In other words, we’re not raising resilient kids who are flexible and confident about coping with adversity.

So, with the zeal of a new convert, Lanza vowed to give his own three young boys a vibrant, kid-filled neighborhood that would balance — if not beat out — the electronics.  He started by transforming his front yard into a public play space and conscripting his neighbors’ help bringing the streets back to life.

Kids with access to woods, streams and nature obviously have an easier time of making a terrific 3rd place for themselves.

But Lanza is a tech entrepreneur whose home is in Mountain View, a bedroom community for Silicon Valley and Stanford University.  I warn you that in the video he can be a little annoying about the ample options, time and resources he and his wife have to devote to this project.

But he also tells a terrific story of a heroic woman in Brooklyn.  She worked with the city to return her dead-broke street into a place where kids could safely explore, knowing that adults, mostly herself, were watching over them.

Lanza notes that when the 1950′s TV show Leave it to Beaver began, the Beav was in first grade, six years old, and walking to school on his own with no one fussing about it.  The presumption was that the kids know and trust that caring adults are close by.

I admire Lanza for thinking through the difficulties of redeeming dead neighborhoods. Playborhood is a compendium of the issues involved.  The key is to pull your neighbors together so it really is a ‘hood project.  That involves knocking on doors of neighbor strangers to get them interested, which takes some nerve.  Lanza describes a widow, living too much unto herself, who was delighted to be included as part of the collection of people whom kids know are available for help, bathroom, or drinks of water.  Lanza hardly knew who lived nearby until he started this project.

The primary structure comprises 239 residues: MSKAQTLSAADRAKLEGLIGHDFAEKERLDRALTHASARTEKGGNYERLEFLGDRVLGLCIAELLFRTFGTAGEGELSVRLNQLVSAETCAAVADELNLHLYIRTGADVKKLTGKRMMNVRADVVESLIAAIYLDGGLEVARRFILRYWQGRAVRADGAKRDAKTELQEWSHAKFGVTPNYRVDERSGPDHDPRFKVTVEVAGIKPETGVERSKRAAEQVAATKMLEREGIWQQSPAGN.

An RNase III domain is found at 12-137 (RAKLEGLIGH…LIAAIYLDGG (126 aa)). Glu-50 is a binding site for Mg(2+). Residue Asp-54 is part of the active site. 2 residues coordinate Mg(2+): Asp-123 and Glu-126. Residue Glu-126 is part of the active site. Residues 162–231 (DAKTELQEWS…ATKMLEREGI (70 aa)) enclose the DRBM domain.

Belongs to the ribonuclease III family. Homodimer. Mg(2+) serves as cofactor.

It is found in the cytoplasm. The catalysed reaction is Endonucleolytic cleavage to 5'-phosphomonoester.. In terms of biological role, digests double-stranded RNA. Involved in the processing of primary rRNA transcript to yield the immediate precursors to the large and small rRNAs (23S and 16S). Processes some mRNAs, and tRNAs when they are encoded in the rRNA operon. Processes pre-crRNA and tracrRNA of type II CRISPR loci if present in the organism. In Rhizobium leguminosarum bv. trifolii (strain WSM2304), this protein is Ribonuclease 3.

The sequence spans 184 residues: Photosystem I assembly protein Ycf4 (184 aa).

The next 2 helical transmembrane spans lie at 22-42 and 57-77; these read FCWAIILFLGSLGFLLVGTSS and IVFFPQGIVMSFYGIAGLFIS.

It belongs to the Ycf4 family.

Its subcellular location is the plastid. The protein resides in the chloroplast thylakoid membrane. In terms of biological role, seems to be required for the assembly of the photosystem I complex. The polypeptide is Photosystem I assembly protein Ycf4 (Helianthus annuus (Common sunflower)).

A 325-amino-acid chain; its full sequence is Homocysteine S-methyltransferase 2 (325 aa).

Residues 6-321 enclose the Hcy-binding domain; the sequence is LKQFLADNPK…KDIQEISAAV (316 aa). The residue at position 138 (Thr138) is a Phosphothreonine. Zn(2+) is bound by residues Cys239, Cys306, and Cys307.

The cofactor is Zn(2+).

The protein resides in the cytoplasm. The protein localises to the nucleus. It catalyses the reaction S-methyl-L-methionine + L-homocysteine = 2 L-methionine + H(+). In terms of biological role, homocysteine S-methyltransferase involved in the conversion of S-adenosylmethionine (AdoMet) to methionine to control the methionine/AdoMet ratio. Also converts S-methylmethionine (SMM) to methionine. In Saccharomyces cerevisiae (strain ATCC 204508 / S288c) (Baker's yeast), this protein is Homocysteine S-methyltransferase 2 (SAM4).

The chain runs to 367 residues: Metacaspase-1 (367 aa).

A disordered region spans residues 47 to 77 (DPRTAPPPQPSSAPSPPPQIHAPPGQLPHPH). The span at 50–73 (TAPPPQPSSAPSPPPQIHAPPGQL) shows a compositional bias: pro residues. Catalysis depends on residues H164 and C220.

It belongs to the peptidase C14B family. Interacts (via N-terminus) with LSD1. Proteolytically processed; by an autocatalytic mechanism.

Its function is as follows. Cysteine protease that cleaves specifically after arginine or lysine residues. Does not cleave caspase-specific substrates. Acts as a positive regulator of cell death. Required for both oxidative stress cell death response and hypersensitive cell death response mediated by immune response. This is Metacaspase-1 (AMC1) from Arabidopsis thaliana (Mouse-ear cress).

Lanza is just plain right.  Turning neighborhoods into “cool places to play,” as his sub-title puts it, will take heavy lifting.  But without question, kids need us to fill the ‘hoods with pals to horse around with, and cool stuff to do – hide-outs, forts, clubs, and streams to dam.

Well, that or drive them to Grand Theft Auto, cyber-bullying or that TV vegetative state.  Electronics are here to stay.  Balancing their appeal with a fun neighborhood is, frankly, work we all need to help with.

Julia Steiny is a freelance columnist whose work also regularly appears and  She is the founding director of the Youth Restoration Project, a restorative-practices initiative, currently building a demonstration project in Central Falls, Rhode Island.  She consults for schools and government initiatives, including regular work for The Providence Plan for whom she analyzes data.  For more detail, see or contact her at [email protected] or c/o GoLocalProv, 44 Weybosset Street, Providence, RI 02903.